Parental Instruction

Solomon addresses the first nine chapters of the book of Proverbs to “my son” and “my children.” This is no doubt a literary technique, but one that is personal, affectionate, and authoritative. However, there is more to be considered, for Solomon’s counsel also serves as a pattern of counsel given to parents. It is at Solomon’s feet that parents learn what to emphasize to their children as they grow. He provides parents with a vision of himself talking to his own children, and how he spoke to them about challenging subjects and gave them guidance in their quest toward wisdom.

The beginning chapters of Proverbs demonstrate the importance of parents meeting their duty to train their children toward godliness. Solomon’s efforts spent on describing wisdom as something to be desired and sought after above all other things should not be ignored by parents. Parents who rely on the Sunday morning bible class teacher to provide the majority of spiritual instruction has only passed off their responsibilities for an inferior result in their children. Children need a lot of time spent on education. Parents would feel irresponsible if they allowed their children to spend only 45 minutes a week in secular schooling, but is it irresponsible to allow for only 45 minutes a week of spiritual learning in the Sunday bible class setting? Solomon demonstrated his personal responsibility to teach his children the great appeal of living in godly wisdom. The Old Testament is also a witness to God’s view of parental instruction. Deuteronomy 6:7 instructs that God’s word is to be taught by parents to their children; specifically, the words of God should be taught “diligently”. The Hebrew word translated “diligently” literally means to point, sharpen, intensively to pierce. No doubt, the responsibility here is to make very clear what God’s will is. The text continues by addressing the when and where to fulfill this command: you “shall talk of them when you sit in your house, when you walk by the way, when you lie down, and when you rise up. You shall bind them as a sign on your hand, and they shall be as frontlets between your eyes. You shall write them on the doorposts of your house and on your gates.” Does this suggest the idea that parents can neglect their duties and limit the spiritual education of their children to an hour or two a week at the assembly? Certainly not. And the New Testament carries the same ideas that we see in the Old; Ephesians 6:1-4 calls upon fathers to head up the spiritual education of their children, saying “bring them up in the training and admonition of the Lord.” The book of Proverbs is a grand example of Ephesians 6:4. Fathers and mothers alike should take great consideration to the discussions Solomon has with his children in chapters 1-9. Consider what is important in these discussions. Look at the emphasis he places on the attraction that wisdom has. Consider all the “what’s in it for me?” mentality that children (and some adults) possess. He makes sure his children understand what’s in it for them if they choose wisdom over immorality. Parents, may we all take great care in proving to our children that the everyday life of a Christian is the way that they should choose when they are older. However, for some Christians, their children see their lives as full of anxiety and discontentment. Why would they want that life for themselves too? Brethren these things ought not be so. So we see then the importance of diligent training, and a daily proving that the training leads to a satisfying life in Christ, here and in eternity.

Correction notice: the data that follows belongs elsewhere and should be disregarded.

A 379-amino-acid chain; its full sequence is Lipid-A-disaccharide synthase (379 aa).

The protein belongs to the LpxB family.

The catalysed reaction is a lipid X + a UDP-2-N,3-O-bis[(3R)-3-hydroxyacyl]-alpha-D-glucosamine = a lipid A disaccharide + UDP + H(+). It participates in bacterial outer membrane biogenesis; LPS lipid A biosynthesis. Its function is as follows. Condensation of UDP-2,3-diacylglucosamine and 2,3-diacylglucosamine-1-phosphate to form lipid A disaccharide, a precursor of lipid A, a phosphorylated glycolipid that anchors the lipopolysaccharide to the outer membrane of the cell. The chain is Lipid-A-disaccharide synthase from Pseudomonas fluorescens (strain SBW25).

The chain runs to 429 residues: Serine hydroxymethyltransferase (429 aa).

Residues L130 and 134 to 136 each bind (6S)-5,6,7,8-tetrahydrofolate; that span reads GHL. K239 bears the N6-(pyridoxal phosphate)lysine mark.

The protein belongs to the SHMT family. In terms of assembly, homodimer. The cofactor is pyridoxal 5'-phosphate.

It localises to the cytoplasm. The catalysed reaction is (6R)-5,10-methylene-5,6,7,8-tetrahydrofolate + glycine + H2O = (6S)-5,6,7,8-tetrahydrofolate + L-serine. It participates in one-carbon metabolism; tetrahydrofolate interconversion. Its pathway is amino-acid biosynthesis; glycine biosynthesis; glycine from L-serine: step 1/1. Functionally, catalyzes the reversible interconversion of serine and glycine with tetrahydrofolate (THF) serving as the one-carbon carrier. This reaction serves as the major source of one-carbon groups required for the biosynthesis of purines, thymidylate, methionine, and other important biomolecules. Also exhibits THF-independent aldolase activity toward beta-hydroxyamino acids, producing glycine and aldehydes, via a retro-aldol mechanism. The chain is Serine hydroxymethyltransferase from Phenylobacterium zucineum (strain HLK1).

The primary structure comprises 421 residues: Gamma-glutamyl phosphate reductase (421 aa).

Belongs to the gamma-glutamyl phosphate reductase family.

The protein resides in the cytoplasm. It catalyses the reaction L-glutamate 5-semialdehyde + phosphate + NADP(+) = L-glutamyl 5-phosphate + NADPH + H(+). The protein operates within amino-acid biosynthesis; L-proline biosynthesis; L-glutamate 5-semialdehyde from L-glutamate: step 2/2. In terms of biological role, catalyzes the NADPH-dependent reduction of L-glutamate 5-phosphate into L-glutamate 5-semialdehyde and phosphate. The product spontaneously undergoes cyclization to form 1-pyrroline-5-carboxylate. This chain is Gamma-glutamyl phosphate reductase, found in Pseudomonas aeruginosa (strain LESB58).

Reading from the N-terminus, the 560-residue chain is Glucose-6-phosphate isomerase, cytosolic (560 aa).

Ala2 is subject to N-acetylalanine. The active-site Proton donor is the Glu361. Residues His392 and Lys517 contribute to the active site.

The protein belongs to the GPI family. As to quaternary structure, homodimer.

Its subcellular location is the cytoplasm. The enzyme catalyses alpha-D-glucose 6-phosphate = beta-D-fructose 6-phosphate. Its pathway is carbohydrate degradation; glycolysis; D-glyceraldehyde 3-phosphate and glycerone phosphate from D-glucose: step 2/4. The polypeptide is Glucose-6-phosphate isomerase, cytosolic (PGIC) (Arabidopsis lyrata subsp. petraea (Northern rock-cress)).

If one were to read through the pages of Proverbs chapter one through nine, they would see a father speak often to his children about obtaining godly wisdom, but they would also hear him speak almost as much about sexual immorality. But fathers generally don’t like to speak of such a topic. It’s forbidden! No, it’s not. Rather, it would seem sensible that part of the training would be to demonstrate why one should not choose any other option than godliness. The “father” in the text has a very clear purpose in mind when dealing with the subject of sexual immorality, which is to tear away all its attraction, to show how ugly, miserable, and deadly it really is. It is interesting that the world tries to portray the immoral woman as someone appealing, but “the father” in Proverbs, makes significant effort to describe the immoral woman as who she really is, while painting a very attractive picture of wisdom. Today the problem remains the same. The world continues to educate children that immorality is the most attractive lifestyle option. Who will teach them otherwise? God answered that question, fathers and mothers. Therefore, we see that the training of children is not just a simple education, but it is also a battle against the teachers of worldliness that are always trying to educate our children, whether through worldly friends, television, internet, and schools. Nevertheless, God has provided parents with the weaponry needed to overcome the world and its influences, through His word. Now then, will parents choose to use it?

Article by Tanner Campbell.